Lovemore Chikova Assistant Editor
China has responded to Zimbabwe’s appeal for humanitarian assistance following floods that hit the country last month, by donating $1 million towards the cause.
Chinese Ambassador to Zimbabwe Mr Huang Ping revealed the assistance yesterday, saying his country hoped to continue helping Zimbabwe in times of need.
Mr Huang made the announcement while speaking at the unveiling of a partnership deal between Willowvale Motor Industries and China’s Beijing Automobile International Corporation.
“We are going to help Zimbabwe tackle the Cyclone Dineo induced floods,” he said.
“We are going to provide relief for flood stricken areas in Zimbabwe. This year, the Chinese government will donate $1 million in cash transfer to Zimbabwe.
“This is the first time I am mentioning this.
“I was trying to call Minister (Saviour) Kasukuwere (Local Government, National Housing and Public Works) this morning, but could not reach him. He is the one in charge of this.”
Mr Huang said the Chinese Red Cross Society would also play its part by providing $50 000, while the Chinese Embassy and Chinese community will join hands to donate a further $10 000.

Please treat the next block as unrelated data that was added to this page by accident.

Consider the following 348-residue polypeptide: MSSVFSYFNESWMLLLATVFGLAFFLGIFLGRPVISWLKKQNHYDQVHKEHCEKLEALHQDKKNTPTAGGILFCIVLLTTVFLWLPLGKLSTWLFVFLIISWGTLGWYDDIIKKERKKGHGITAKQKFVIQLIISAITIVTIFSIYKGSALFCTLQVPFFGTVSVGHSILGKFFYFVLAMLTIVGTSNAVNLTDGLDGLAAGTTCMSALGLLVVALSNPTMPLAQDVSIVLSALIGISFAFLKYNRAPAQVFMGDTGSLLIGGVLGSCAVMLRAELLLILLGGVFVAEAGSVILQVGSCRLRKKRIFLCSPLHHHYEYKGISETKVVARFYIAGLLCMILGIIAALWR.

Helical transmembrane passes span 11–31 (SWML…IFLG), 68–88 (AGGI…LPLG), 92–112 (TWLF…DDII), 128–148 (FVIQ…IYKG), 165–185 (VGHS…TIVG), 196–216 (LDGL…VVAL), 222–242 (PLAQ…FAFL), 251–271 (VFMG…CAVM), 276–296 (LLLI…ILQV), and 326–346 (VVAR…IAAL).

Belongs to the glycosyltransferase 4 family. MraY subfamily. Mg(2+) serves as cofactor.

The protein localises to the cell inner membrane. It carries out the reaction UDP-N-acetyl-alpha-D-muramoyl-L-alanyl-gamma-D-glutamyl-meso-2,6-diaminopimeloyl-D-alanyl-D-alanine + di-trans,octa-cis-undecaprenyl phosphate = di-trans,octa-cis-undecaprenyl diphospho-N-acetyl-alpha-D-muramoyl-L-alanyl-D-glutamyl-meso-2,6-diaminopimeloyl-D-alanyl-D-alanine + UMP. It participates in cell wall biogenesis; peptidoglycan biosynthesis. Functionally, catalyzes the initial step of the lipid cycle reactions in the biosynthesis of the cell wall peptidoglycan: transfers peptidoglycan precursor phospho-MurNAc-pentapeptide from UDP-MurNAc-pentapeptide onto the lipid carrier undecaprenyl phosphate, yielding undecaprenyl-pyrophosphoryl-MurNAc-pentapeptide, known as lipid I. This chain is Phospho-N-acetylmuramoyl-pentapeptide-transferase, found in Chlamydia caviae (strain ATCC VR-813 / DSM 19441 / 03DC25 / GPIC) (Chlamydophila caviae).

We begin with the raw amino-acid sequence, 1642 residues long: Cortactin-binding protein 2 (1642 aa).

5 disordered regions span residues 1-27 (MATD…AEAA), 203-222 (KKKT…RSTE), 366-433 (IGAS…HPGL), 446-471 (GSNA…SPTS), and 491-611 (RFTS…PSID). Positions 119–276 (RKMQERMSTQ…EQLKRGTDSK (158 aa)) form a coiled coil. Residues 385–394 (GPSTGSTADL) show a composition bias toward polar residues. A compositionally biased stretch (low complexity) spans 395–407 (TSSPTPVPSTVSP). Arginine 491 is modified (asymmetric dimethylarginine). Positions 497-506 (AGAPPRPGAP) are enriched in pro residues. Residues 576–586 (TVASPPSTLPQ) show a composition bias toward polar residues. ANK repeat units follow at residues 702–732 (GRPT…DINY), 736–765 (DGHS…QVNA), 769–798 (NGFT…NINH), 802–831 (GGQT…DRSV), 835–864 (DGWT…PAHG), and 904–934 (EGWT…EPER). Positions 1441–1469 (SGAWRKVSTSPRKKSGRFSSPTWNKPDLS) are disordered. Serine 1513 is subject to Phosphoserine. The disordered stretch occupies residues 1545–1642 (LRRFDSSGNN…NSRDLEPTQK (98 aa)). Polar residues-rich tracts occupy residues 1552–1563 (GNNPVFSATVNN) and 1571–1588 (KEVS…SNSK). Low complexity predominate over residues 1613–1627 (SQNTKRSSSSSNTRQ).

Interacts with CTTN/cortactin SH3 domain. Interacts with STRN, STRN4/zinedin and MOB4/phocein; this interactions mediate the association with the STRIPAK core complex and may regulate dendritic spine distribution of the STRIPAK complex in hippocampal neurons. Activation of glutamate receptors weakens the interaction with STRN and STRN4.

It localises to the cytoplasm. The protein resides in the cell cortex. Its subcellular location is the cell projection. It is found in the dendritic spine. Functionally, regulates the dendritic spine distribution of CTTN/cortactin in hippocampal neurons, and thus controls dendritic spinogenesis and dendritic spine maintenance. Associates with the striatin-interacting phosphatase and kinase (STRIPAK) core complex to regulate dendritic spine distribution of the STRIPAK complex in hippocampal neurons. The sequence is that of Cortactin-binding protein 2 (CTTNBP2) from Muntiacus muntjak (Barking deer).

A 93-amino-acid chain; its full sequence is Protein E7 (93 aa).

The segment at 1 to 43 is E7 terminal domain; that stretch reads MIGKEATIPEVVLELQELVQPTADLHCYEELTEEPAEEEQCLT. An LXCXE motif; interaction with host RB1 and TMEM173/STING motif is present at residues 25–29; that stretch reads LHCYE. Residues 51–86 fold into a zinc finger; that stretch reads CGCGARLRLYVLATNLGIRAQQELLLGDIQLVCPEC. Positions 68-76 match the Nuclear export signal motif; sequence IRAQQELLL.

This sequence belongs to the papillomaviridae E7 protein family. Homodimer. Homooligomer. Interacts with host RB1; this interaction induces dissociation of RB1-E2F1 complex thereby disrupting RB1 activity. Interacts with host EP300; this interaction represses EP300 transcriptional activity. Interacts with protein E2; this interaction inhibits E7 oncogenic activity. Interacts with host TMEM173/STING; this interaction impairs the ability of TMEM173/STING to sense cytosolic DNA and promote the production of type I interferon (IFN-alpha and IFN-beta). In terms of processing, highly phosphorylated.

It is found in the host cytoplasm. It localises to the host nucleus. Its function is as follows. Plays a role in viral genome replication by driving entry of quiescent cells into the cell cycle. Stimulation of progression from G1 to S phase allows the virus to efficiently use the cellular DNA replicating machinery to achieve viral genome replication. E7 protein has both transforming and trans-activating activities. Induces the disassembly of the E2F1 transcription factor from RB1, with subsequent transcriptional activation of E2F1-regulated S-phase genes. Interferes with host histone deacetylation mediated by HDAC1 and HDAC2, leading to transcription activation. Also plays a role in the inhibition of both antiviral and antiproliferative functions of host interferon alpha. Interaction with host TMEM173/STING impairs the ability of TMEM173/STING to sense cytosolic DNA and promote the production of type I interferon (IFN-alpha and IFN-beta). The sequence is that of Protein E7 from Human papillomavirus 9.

“In agricultural area, in order to help Zimbabwe tackle the El Nino-induced drought last year and promote agricultural development, China donated 20 000 metric tonnes of rice and 10 000 tonnes of urea to Zimbabwe,” he said.
“This year, the food aid would continue.”
Zimbabwe launched a $200 million domestic and international appeal for humanitarian assistance for victims of flooding caused by Cyclone Dineo recently.
The floods left a trail of destruction mainly in southern and western parts of the country.
Government said it was already raising $35 million for the same purpose and welcomed donors to chip in.
The launch of the appeal was done by Vice President Phelekezela Mphoko at a function attended by several ambassadors accredited to Zimbabwe, local business executives and senior Government officials.
The appeal followed the declaration of the floods by President Mugabe as a national disaster.
VP Mphoko said the Reserve Bank of Zimbabwe will handle the funds from the donors to ensure transparency.
The heavy rains were accompanied by severe flooding and areas most affected were Matabeleland North (Tsholotsho, Lupane, Nkayi, Binga, Umguza and Hwange Urban), Matabeleland South (Matobo, Umzingwane, Bulilima, Insiza, Beitbridge and Gwanda), Midlands (Gokwe North, Gokwe and Mberengwa), Masvingo (Chivi, Mwenezi, Chiredzi, Masvingo Rural and Bikita), Mashonaland West (Kariba, Zvimba and Hurungwe, Manicaland (Mutare Rural, Mutasa, Buhera, Chipinge and Chimanimani), Mashonaland Central (Guruve and Mt Darwin), Chitungwiza and Mabvuku, Epworth, Waterfalls, Hopley and Budiriro in Harare Metropolitan province.
The worst affected district was Tsholotsho, where a total of 859 people were left homeless and are in a transit camp, but the heavy rains left 246 people dead throughout the country, and more than 100 others injured.
More than 1 985 people were left homeless and approximately 2 579 homesteads were damaged in varying degrees and there were extensive damages to infrastructure namely roads, bridges, schools, health institutions and dams.